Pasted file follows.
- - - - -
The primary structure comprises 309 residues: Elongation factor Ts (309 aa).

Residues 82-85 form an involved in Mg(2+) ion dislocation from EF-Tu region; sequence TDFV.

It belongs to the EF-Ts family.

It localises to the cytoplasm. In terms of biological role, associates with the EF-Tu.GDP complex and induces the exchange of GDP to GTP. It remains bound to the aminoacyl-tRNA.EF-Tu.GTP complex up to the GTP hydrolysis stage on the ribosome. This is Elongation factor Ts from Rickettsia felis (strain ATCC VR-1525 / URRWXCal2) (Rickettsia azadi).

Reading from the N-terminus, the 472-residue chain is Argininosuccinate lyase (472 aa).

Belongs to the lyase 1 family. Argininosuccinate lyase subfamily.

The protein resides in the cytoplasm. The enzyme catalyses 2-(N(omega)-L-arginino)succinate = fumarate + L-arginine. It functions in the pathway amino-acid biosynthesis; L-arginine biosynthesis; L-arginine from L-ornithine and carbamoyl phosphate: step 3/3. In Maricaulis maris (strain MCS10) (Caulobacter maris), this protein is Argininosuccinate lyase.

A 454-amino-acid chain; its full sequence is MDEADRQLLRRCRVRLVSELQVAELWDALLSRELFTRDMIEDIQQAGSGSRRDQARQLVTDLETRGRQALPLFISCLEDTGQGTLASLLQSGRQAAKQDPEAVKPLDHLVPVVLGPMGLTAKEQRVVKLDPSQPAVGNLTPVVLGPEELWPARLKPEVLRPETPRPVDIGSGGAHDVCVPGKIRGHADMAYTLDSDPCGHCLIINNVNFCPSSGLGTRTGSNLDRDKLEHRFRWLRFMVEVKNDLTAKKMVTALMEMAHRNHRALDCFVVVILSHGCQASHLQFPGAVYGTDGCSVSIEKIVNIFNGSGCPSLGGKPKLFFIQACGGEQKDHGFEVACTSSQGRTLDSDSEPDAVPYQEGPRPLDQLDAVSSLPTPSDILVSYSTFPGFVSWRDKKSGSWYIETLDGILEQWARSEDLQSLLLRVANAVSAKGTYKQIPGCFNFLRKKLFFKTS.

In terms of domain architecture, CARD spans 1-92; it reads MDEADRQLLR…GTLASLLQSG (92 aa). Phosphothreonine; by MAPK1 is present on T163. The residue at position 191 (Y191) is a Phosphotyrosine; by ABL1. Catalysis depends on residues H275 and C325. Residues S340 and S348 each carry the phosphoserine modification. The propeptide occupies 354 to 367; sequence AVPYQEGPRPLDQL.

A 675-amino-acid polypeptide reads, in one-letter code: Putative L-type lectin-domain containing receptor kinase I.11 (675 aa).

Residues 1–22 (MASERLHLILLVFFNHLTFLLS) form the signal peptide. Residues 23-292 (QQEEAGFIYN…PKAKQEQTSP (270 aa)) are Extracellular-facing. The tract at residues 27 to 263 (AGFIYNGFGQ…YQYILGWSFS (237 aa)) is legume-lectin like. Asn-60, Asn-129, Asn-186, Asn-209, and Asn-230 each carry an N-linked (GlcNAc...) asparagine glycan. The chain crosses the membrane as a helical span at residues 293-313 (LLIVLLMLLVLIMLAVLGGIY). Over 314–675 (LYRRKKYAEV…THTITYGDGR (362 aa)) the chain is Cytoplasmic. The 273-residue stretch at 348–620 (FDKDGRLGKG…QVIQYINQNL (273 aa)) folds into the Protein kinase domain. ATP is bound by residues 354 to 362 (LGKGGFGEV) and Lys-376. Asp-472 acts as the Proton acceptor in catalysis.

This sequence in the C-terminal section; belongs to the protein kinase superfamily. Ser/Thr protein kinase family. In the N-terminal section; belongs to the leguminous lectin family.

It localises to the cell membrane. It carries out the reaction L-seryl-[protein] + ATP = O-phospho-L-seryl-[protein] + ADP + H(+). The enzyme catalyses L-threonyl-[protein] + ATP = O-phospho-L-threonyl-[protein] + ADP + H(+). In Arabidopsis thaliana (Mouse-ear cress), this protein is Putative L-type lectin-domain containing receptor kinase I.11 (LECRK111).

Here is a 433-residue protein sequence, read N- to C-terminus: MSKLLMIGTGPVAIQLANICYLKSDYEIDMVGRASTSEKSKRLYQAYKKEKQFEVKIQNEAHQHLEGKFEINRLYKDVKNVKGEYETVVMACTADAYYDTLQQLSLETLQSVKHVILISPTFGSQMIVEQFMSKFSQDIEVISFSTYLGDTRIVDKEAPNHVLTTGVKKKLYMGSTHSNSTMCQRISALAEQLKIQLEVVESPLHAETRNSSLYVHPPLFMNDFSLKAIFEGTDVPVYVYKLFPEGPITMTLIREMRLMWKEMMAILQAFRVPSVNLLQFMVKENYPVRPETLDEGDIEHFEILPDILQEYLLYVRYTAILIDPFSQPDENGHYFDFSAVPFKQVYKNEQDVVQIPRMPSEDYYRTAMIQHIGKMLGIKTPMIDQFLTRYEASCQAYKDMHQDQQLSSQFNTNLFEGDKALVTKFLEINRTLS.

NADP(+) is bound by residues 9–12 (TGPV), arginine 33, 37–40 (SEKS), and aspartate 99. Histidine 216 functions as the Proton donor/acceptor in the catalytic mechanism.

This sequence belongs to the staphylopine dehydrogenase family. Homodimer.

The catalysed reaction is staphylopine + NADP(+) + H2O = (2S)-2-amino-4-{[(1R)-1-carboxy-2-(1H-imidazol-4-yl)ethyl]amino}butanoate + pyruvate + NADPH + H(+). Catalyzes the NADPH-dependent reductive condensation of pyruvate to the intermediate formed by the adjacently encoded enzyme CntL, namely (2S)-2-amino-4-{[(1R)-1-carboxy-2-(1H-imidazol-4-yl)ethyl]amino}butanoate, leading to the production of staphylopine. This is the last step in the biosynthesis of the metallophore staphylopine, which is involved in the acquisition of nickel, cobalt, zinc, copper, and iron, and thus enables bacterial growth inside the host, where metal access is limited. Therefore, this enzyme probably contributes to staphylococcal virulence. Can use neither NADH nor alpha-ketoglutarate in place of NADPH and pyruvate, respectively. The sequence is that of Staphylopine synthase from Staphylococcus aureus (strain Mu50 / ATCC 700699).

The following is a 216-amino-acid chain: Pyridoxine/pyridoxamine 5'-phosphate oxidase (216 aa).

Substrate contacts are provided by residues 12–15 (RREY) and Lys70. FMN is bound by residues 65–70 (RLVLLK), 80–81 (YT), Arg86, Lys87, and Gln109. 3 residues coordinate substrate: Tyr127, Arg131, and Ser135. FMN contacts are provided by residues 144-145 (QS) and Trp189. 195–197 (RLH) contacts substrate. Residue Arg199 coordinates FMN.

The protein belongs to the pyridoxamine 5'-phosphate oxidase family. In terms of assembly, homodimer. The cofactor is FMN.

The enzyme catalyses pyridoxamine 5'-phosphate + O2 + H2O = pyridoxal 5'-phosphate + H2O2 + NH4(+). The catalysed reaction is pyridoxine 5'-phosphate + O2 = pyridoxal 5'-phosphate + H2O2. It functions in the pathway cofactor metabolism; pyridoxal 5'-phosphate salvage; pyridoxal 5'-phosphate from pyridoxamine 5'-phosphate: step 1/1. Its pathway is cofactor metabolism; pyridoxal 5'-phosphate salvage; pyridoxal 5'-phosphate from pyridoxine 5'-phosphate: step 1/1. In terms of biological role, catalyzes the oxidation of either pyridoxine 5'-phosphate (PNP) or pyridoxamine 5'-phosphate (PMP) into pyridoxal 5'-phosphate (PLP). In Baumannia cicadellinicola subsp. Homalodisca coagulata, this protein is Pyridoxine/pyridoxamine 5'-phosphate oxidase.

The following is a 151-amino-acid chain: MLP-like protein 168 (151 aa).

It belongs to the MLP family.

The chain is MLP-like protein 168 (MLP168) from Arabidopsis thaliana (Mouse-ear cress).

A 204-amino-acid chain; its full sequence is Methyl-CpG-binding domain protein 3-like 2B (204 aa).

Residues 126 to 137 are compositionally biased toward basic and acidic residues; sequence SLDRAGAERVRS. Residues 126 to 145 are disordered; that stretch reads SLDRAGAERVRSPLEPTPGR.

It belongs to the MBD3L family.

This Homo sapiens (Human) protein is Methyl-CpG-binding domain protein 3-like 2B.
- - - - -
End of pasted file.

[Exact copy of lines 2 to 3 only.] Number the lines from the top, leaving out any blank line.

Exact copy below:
Residues 82-85 form an involved in Mg(2+) ion dislocation from EF-Tu region; sequence TDFV.

It belongs to the EF-Ts family.